A letter by Sen. Jim Inhofe R-OK specifically followed up on the Tamimi case. Under U.S. law, her taped admissions are not banned “hearsay” and may be used in court to convict her.
The second DOJ response letter claimed that the DOJ could not discuss the Tamimi case because it was an “ongoing investigation.”
In 2016, in the DeSantis Hearing, the DOJ again insisted it could not discuss the Tamimi case because it was an “ongoing investigation.”
In 2013, Israel pledged to release Palestinian terrorists as a precondition for “peace talks” with the Palestinian Authority. Three groups of terrorists, totaling 78, were released. The groups included two who murdered Steven Rosenfeld, a U.S.-born former Marine who immigrated to Israel.
EMET has worked with Congress multiple times to pressure the Justice Department to prosecute Palestinian terrorists with American blood on their hands:
In 2012, Reps. Joe Walsh (R-IL) and Howard Berman (D-CA) wrote a letter to Attorney General Holder asking the DOJ to bring Palestinian terrorists to justice. Fifty two other Congressmen, from both parties, co-signed this letter.
In 2012, Sen. Jim Inhofe (R-OK) wrote two letters to Attorney General Holder asking the DOJ to bring Palestinian terrorists to justice.
In 2013, Rep. Matt Salmon (R-AZ) wrote a letter to Attorney General Holder asking the DOJ to bring Palestinian terrorists to justice. Fifteen Congressmen co-signed this letter.
None of the DOJ responses have been particularly responsive, as demonstrated above.
EMET’s work on this issue inspired Sen. Cruz R-TX to hold a U.S. Senate Judiciary Subcommittee Oversight Hearing, on November 4, 2015, regarding Iranian sponsorship of this Palestinian terrorism, which focused primarily on civil lawsuits.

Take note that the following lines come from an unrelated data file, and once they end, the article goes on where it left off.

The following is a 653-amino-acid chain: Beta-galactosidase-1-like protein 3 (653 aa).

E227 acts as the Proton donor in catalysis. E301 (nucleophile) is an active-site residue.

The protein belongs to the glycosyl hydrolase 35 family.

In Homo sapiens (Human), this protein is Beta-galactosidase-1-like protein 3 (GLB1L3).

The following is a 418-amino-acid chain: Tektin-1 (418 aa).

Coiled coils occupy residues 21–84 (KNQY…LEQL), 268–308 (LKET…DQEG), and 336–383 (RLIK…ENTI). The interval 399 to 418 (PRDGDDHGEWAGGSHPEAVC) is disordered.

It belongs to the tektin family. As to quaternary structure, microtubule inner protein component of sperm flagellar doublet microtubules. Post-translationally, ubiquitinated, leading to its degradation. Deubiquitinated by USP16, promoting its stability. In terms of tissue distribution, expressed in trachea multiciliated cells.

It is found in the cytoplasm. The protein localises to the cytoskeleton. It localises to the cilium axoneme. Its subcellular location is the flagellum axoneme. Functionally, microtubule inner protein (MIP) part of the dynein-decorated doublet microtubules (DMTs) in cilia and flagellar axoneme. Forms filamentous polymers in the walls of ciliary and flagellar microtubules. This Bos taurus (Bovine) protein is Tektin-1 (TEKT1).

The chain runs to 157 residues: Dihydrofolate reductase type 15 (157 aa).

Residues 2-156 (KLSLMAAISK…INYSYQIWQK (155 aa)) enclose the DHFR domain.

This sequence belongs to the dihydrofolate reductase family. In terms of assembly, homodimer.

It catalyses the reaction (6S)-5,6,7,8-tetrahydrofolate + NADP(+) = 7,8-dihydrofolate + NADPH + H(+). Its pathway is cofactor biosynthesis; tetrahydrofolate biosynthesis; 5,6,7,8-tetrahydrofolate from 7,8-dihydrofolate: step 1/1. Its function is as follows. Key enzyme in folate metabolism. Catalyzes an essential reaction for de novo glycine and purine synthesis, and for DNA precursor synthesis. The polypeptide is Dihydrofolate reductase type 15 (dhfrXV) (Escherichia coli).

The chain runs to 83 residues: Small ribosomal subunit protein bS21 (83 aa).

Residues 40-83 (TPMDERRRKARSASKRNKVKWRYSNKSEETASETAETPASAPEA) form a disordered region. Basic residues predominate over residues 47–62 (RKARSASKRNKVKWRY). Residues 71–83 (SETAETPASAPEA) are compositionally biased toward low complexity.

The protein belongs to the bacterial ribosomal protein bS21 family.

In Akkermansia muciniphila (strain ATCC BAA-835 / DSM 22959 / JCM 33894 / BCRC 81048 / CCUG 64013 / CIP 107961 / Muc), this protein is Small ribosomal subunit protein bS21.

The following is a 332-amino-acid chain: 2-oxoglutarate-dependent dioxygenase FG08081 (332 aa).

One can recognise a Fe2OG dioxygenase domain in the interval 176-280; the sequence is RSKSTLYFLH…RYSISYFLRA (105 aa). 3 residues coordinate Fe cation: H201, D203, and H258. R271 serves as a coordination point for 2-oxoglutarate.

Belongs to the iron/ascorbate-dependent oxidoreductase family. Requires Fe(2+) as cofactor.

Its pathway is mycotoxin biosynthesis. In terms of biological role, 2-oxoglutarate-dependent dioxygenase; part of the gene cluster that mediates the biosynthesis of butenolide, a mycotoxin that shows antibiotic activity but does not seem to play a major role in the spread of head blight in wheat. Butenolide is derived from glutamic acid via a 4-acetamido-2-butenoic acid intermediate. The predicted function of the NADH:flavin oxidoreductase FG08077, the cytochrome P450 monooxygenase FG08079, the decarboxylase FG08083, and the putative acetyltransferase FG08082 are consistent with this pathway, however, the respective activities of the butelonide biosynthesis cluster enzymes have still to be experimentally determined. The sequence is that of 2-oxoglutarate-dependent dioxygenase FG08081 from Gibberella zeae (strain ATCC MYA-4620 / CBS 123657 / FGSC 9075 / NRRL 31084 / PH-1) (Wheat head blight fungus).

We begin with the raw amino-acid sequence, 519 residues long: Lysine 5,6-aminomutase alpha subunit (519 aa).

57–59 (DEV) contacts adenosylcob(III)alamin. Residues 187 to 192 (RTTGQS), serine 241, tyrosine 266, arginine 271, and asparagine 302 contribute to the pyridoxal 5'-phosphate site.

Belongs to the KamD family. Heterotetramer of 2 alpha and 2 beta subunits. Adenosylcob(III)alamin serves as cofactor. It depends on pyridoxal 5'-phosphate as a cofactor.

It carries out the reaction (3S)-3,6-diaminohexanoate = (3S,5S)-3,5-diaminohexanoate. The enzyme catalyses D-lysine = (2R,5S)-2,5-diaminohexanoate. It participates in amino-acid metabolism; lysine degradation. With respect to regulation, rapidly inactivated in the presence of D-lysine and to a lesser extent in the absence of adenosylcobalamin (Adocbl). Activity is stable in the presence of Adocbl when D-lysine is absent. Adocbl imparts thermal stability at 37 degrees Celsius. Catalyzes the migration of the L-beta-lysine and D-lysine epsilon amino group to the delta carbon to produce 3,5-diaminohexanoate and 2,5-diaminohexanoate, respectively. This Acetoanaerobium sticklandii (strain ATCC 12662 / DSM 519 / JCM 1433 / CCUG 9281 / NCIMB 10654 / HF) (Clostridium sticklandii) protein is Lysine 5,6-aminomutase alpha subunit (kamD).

EMET also inspired Congressman Ron DeSantis R-FL to hold a U.S. House Oversight and Reform Committee, National Security Subcommittee hearing, on February 2, 2016, which focused primarily on the lack of criminal prosecutions.
With the arrival of the new Trump Administration, EMET met with a White House official in March 6, 2017 to brief her on the issue and ask for action.
On March 14, 2017, the Justice Department unveiled charges against Ahlam Tamimi, and made an extradition request to Jordan, where she is living.
EMET applauds the DOJ for finally opening up the file on Ahlam Tamimi, and for requesting her extradition from Jordan. EMET will not rest, however, until Ms. Tamimi is brought to justice in an American court of law, is sentenced and receives her punishment on U.S. soil; and the same holds true for all the other Palestinian terrorists. who have killed or injured American citizens abroad.
The government of Jordan now denies that they have an extradition treaty with the United, States, despite the fact that three other Jordanian terrorists have been extradited to the United States and are now serving out lengthy prison sentences on American soil.
About the Author
The Endowment for Middle East Truth
Founded in 2005, The Endowment for Middle East Truth (EMET) is a Washington, D.C. based think tank and policy center with an unabashedly pro-America and pro-Israel stance. EMET (which means truth in Hebrew) prides itself on challenging the falsehoods and misrepresentations that abound in U.S. Middle East policy.